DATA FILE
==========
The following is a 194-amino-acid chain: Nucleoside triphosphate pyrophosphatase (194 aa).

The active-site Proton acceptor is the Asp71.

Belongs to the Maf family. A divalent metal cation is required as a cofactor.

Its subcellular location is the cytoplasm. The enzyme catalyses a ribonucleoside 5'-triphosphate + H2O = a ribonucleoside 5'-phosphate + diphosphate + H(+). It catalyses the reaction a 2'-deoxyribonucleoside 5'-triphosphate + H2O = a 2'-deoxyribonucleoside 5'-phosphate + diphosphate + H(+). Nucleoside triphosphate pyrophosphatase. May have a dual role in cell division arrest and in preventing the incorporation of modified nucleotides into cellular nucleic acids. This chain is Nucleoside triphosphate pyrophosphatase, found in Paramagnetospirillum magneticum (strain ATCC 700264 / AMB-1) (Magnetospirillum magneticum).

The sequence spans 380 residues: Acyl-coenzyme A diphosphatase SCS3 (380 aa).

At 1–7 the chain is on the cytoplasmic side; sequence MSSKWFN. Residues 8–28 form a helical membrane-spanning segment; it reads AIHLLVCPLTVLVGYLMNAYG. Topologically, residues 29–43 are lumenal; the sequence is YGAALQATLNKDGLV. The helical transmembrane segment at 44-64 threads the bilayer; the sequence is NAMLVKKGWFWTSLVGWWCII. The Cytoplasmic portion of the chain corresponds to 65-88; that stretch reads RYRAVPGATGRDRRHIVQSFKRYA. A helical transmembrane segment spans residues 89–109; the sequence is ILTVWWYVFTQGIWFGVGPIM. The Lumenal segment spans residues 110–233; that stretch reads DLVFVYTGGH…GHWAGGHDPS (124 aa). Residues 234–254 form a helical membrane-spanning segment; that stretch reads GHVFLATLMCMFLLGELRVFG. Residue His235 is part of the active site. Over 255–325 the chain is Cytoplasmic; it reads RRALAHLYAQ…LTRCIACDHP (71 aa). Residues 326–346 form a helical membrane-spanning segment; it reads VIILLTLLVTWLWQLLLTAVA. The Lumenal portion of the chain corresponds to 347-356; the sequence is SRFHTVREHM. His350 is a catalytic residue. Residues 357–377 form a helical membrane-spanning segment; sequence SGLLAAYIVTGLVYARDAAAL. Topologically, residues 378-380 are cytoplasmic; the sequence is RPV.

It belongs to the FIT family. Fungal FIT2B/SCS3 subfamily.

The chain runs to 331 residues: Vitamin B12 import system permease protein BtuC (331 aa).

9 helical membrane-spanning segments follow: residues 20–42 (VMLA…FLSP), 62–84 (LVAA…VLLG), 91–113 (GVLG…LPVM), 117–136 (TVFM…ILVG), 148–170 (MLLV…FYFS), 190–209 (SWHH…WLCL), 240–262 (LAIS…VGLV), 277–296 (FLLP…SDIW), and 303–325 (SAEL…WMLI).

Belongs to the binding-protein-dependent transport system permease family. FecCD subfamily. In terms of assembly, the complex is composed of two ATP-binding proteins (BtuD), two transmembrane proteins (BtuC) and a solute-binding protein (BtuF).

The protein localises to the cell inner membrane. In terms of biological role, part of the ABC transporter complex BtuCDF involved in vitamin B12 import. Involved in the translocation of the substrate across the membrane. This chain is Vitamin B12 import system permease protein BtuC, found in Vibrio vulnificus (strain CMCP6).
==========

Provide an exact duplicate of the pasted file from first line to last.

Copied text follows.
The following is a 194-amino-acid chain: Nucleoside triphosphate pyrophosphatase (194 aa).

The active-site Proton acceptor is the Asp71.

Belongs to the Maf family. A divalent metal cation is required as a cofactor.

Its subcellular location is the cytoplasm. The enzyme catalyses a ribonucleoside 5'-triphosphate + H2O = a ribonucleoside 5'-phosphate + diphosphate + H(+). It catalyses the reaction a 2'-deoxyribonucleoside 5'-triphosphate + H2O = a 2'-deoxyribonucleoside 5'-phosphate + diphosphate + H(+). Nucleoside triphosphate pyrophosphatase. May have a dual role in cell division arrest and in preventing the incorporation of modified nucleotides into cellular nucleic acids. This chain is Nucleoside triphosphate pyrophosphatase, found in Paramagnetospirillum magneticum (strain ATCC 700264 / AMB-1) (Magnetospirillum magneticum).

The sequence spans 380 residues: Acyl-coenzyme A diphosphatase SCS3 (380 aa).

At 1–7 the chain is on the cytoplasmic side; sequence MSSKWFN. Residues 8–28 form a helical membrane-spanning segment; it reads AIHLLVCPLTVLVGYLMNAYG. Topologically, residues 29–43 are lumenal; the sequence is YGAALQATLNKDGLV. The helical transmembrane segment at 44-64 threads the bilayer; the sequence is NAMLVKKGWFWTSLVGWWCII. The Cytoplasmic portion of the chain corresponds to 65-88; that stretch reads RYRAVPGATGRDRRHIVQSFKRYA. A helical transmembrane segment spans residues 89–109; the sequence is ILTVWWYVFTQGIWFGVGPIM. The Lumenal segment spans residues 110–233; that stretch reads DLVFVYTGGH…GHWAGGHDPS (124 aa). Residues 234–254 form a helical membrane-spanning segment; that stretch reads GHVFLATLMCMFLLGELRVFG. Residue His235 is part of the active site. Over 255–325 the chain is Cytoplasmic; it reads RRALAHLYAQ…LTRCIACDHP (71 aa). Residues 326–346 form a helical membrane-spanning segment; it reads VIILLTLLVTWLWQLLLTAVA. The Lumenal portion of the chain corresponds to 347-356; the sequence is SRFHTVREHM. His350 is a catalytic residue. Residues 357–377 form a helical membrane-spanning segment; sequence SGLLAAYIVTGLVYARDAAAL. Topologically, residues 378-380 are cytoplasmic; the sequence is RPV.

It belongs to the FIT family. Fungal FIT2B/SCS3 subfamily.

The chain runs to 331 residues: Vitamin B12 import system permease protein BtuC (331 aa).

9 helical membrane-spanning segments follow: residues 20–42 (VMLA…FLSP), 62–84 (LVAA…VLLG), 91–113 (GVLG…LPVM), 117–136 (TVFM…ILVG), 148–170 (MLLV…FYFS), 190–209 (SWHH…WLCL), 240–262 (LAIS…VGLV), 277–296 (FLLP…SDIW), and 303–325 (SAEL…WMLI).

Belongs to the binding-protein-dependent transport system permease family. FecCD subfamily. In terms of assembly, the complex is composed of two ATP-binding proteins (BtuD), two transmembrane proteins (BtuC) and a solute-binding protein (BtuF).

The protein localises to the cell inner membrane. In terms of biological role, part of the ABC transporter complex BtuCDF involved in vitamin B12 import. Involved in the translocation of the substrate across the membrane. This chain is Vitamin B12 import system permease protein BtuC, found in Vibrio vulnificus (strain CMCP6).